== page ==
There are not many Kelpies here, some on ranches out west and in Canada for sure. I have contemplated trying my hand with one just to have the experience.
      Denice

    • Geralyn Devereaux says:

      His “eye” might be the thing that works but the whole stance of Max is predator like to me. I had no idea how willful a little lamb can be even in the face of all it’s elders respecting that dog! Yay for workin’ dogs and thanks for the video!

      • Frank Egan says:

        G’day and thanks for the comment,here is some more you may enjoy (although not my dogs).
        http://www.abc.net.au/news/2017-07-22/the-hard-yards:-the-ultimate-test-of-canine-and/8734608
        In the reply post on FB there is a pic of my two old dogs ,Jack now retired and Ruby.In Ruby’s past an ancestor of hers was mated to a wild Dingo(this was common among “old bushies” as it improved endurance in the pups) and the pups were bred back to pure Kelpies,she carries the Yellow gene and when she “pups”there is always at least one yellow one.Unlike many farmers I work the stock from the rear using the prey instinct of the flock.The dog guides the mob towards the objective with little help or stress on the flock or farmer.Frank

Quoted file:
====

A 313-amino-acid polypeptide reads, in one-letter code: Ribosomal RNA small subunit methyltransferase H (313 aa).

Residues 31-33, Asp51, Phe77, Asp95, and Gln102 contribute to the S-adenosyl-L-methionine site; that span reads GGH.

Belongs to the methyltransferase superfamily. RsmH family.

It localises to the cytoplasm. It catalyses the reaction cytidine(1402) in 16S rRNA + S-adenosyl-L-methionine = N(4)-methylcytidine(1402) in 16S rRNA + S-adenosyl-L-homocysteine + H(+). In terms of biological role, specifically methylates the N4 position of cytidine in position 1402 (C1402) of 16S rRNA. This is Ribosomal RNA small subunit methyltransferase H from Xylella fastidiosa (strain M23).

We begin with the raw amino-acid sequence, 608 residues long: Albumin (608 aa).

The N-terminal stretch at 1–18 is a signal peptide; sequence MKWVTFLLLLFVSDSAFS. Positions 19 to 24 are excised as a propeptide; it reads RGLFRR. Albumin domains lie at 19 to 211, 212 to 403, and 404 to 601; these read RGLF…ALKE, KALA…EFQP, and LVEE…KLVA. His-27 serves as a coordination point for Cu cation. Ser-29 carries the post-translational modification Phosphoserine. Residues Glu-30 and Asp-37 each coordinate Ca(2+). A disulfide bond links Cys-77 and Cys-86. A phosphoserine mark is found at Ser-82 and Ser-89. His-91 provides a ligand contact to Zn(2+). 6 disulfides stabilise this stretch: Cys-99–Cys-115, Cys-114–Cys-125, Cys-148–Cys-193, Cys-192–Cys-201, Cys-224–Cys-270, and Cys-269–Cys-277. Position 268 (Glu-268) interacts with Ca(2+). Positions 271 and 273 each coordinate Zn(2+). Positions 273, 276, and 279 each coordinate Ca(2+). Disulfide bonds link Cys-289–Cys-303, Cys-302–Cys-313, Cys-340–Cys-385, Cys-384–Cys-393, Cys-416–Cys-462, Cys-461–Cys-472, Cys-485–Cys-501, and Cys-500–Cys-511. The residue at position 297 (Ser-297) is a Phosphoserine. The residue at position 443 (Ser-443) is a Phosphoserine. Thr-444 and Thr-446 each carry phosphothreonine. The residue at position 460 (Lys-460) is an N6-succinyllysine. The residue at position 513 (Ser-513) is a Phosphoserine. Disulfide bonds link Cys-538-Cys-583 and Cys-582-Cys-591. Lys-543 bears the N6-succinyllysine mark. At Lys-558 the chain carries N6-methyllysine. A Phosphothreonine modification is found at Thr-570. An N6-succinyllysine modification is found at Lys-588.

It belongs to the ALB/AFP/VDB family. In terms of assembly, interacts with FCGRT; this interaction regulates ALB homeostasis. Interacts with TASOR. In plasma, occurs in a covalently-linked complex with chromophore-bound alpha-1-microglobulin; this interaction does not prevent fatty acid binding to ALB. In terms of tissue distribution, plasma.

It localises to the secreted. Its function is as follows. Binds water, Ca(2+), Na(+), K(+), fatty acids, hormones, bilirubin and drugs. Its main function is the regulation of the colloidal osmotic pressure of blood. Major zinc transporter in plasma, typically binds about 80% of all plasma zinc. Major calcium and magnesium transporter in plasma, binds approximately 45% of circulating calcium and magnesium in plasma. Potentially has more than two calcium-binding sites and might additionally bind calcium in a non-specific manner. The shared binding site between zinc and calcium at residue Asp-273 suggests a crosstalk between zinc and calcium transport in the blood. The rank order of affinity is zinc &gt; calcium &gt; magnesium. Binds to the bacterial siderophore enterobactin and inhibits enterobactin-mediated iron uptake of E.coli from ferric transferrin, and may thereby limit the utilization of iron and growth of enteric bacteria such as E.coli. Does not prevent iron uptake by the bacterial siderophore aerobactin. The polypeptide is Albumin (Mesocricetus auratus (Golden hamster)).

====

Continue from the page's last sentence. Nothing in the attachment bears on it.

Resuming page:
• Frank

      Max is lookin’ good. I don’t get to see many Kelpies here. They are more popular out west with range cattle folks.
      Been thinking about trying my hand with one…

  2. Grant
    I would be happy to point you in a direction depending on your goals and livestock.
    Having a clinic here in NOV – check out my web site or face book group page Success with Stockdogs
    If Indiana does not work have friends I trust in MO, WY, WA
    Feel free to give me a call
    Denice

  3. Grant says:

    I would really like to use stockdogs the way you describe. Are there any particular trainers, and/or breeders that you would suggest? I have no ability to have stockdogs now, but I know that anything I can do to prepare will help in the long run.

    • Charles Taplin says:

      It’s been a long time but when you found a dog that suits you and you him or her the breeder may be able to help you. I trained my pups to react to simple commands of obedience and the new owners would teach the hearding part. BC’s need to mind a then heard which mostly comes naturally.